The band - name inspired by Paul McCartney’s pseudonym, Paul Ramon - was formed in 1974 in Queens, New York when a certain John Cummings bought a guitar from a pawn shop, and told his friends Douglas Colvin, Jeffrey Hyman and Thomas Erdelyi that they were forming a band right that second. Douglas (Dee Dee Ramone) was on bass and vocals, whilst Jeff (Joey Ramone) was on drums and Tommy (Tommy Ramone) and John (Johnny Ramone) were on guitar. Unfortunately they got off to a bad start - Dee Dee couldn’t sing and play at the same time, and Joey had a hard time keeping a beat. So Tommy moved in on drums and surprisingly, shy, awkward Joey took up the role of lead vocalist.
Inspired by The Stooges, New York Dolls, and 1950s rock n’ roll, early Ramones songs were extremely fast, short and nothing like the pretentious, 10-minute-guitar-solo prog bands around at the time. People were amazed. They didn’t know what they were hearing. It was new and it was exciting.
Early Ramones concerts were held at the infamous CBGB’s in Manhattan’s Lower East Side with other New York bands such as Blondie, Television and also Patti Smith. Lasting just under 20 minutes long (although they often played longer shows where they just repeated their set once or twice), and described as loud, fast, energetic and frantic by local journalists, they soon became legendary, must-see gigs in New York.
After just a few nights playing at CBGB’s, the word spread, and the Ramones were quickly signed by Sire Records in the autumn of 1975 and set about to record their debut album, ‘Ramones’.
The Ramones were soon touring Europe with Talking Heads in 1976, influencing fledgling British punk bands The Clash and The Sex Pistols, replacing exhausted drummer Tommy with new, more enthusiastic Marky (Mark Bell of The Voidoids and Richard Hell) in 1977 and recording two albums in one year (‘Leave Home’ and ‘Rocket to Russia’). Fourth studio album ‘Road to Ruin’ was a direct bid for mainstream success, with much poppier, radio-friendly songs. Sadly, the US rejected the obvious teen appeal of the Ramones even after they starred in their very own, spectacularly fantastic teen rebel movie, ‘Rock N’ Roll High School’ in 1979. Around this time, legendary producer Phil Spector became interested in the band and after he was taken on as Ramones’ producer, he claimed that the “Ramones are going to be bigger than the Beatles”. During recording sessions for ‘End of the Century’ Spector was reported to have waved a gun at Dee Dee and he amplified tensions within the group, especially between Johnny and Joey.
Two albums later (‘Pleasant Dreams’ and ‘Subterranean Jungle’) relationships between band members were wearing thin. Johnny had married Joey’s girlfriend, Marky was an alcoholic and Dee Dee was addicted to heroin. Marky was subsequently fired and replaced by Richard Beau (Richie Ramone) who lasted several albums (‘Too Tough To Die’, ‘Animal Boy’ and ‘Halfway to Sanity’) until a sober Marky returned in 1987. Dee Dee Ramone left the band after 1989’s ‘Brain Drain’ after being released from rehab and finding a new love in the form of rap. He released several hip-hop albums under the name Dee Dee King. Dee Dee was replaced in the band by young Christopher John Ward (CJ Ramone).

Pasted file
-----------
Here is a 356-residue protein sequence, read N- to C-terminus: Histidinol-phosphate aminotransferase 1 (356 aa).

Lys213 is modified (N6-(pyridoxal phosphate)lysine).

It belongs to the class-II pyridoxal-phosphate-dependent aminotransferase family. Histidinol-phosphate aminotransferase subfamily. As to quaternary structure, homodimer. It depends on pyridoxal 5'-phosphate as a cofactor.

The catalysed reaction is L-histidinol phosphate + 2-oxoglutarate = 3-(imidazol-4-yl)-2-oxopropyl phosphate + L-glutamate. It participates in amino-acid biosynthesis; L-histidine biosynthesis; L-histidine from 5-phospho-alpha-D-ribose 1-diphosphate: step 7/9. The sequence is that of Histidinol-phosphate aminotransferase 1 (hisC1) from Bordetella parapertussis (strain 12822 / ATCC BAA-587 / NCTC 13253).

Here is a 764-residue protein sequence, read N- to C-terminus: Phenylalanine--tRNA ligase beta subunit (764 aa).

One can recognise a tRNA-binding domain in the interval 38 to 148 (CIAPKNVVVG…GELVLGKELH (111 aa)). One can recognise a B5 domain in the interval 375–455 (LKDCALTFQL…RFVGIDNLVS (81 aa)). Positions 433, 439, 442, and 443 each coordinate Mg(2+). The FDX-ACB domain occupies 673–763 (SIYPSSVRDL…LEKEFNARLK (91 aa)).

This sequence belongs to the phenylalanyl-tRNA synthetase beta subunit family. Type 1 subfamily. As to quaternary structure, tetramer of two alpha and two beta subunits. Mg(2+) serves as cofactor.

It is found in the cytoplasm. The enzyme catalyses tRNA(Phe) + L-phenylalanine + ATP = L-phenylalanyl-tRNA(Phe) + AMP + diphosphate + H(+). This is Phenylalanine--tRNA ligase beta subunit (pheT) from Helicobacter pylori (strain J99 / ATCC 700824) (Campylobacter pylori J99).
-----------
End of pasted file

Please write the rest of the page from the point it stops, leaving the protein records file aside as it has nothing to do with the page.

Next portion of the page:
The Ramones recorded three more albums, ‘Mondo Bizarro’, ‘Acid Eaters’ and ‘Adios Amigos!’ and after an appearance at Lollapalooza festival in 1996, the Ramones finally disbanded, due to personality clashes and frustration with never achieving mainstream US success.
On 15th April 2001, Joey Ramone died of lymphoma in New York. The last song he listened to was ‘In A Little While’ by U2 (some may crudely state that this is what caused his death, but that is probably not true). Dee Dee Ramone was found dead in his Hollywood home on 5th June 2002 after overdosing on heroin. And Johnny Ramone died of prostate cancer on September 15th 2004 in Los Angeles, after not talking to Joey for 15 years. Tommy Ramone is the last living original member of the Ramones, and contributed a lot of information about the band, and the relationships within the band in the 2005 “rockumentary” ‘End of the Century: The Story of the Ramones’.
Whilst the origins of punk rock are not quite clear, the Ramones can definitely be credited with popularising it. They were a hugely influential band, mostly because of their simple song structures (Slash of Guns and Roses was said to have learnt to play guitar by listening to ‘Road to Ruin’) and catchy lyrics.
They were a voice for teenagers everywhere, a three-chord, one-minute-thirty riot in your bedroom, a glue-sniffing soap opera, dirty shoes and ripped jeans. They were a family, a solid unit held together by the need to make music. Despite line-up changes and failing friendships, the Ramones stayed together for twenty-two years. They created a buzz, an identity and a feeling of acceptance. And after listening to their eponymous debut album, you – just for a second – are a Ramone. Gabba Gabba Hey!
“The world was not ready for the Ramones. Look what happened after them, Green Day comes along and BOOM! Blink 182, Sum 41, Good Charlotte. Where would they be without the Ramones? And they don’t even touch the Ramones. They are not even close.” Ed Stasium, producer and friend of the Ramones.